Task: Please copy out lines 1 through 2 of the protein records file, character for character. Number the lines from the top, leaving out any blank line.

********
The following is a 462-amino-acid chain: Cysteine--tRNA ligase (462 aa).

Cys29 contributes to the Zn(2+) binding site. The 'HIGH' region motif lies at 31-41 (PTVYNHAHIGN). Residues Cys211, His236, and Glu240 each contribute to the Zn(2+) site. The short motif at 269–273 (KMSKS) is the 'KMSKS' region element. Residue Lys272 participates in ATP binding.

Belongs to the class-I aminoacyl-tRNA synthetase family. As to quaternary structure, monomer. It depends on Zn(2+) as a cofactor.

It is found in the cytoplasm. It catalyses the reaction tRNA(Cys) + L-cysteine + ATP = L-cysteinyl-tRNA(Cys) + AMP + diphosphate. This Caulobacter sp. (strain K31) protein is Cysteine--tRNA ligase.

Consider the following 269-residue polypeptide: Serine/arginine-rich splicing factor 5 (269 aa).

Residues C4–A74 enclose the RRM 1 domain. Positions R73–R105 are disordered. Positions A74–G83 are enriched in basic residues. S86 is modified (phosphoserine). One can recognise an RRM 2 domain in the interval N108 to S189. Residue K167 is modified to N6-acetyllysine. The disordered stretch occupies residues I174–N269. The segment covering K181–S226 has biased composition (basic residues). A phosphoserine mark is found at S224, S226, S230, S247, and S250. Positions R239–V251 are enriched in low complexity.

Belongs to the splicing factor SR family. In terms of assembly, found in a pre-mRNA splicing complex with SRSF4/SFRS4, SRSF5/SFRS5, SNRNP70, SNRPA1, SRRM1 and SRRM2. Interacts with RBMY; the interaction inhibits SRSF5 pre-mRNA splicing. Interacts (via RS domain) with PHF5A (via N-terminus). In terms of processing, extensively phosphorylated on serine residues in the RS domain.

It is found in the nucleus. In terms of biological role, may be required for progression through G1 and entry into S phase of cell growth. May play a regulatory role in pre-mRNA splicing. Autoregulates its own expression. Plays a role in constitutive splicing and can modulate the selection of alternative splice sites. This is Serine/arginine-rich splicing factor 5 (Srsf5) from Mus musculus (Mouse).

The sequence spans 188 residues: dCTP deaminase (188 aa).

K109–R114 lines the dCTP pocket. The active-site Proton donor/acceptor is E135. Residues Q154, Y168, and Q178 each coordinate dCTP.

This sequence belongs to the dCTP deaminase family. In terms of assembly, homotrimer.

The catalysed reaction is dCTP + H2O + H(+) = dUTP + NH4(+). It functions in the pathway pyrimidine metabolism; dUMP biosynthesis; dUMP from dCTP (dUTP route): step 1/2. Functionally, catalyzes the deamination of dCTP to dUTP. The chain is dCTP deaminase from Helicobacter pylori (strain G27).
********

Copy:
The following is a 462-amino-acid chain: Cysteine--tRNA ligase (462 aa).

Cys29 contributes to the Zn(2+) binding site. The 'HIGH' region motif lies at 31-41 (PTVYNHAHIGN). Residues Cys211, His236, and Glu240 each contribute to the Zn(2+) site. The short motif at 269–273 (KMSKS) is the 'KMSKS' region element. Residue Lys272 participates in ATP binding.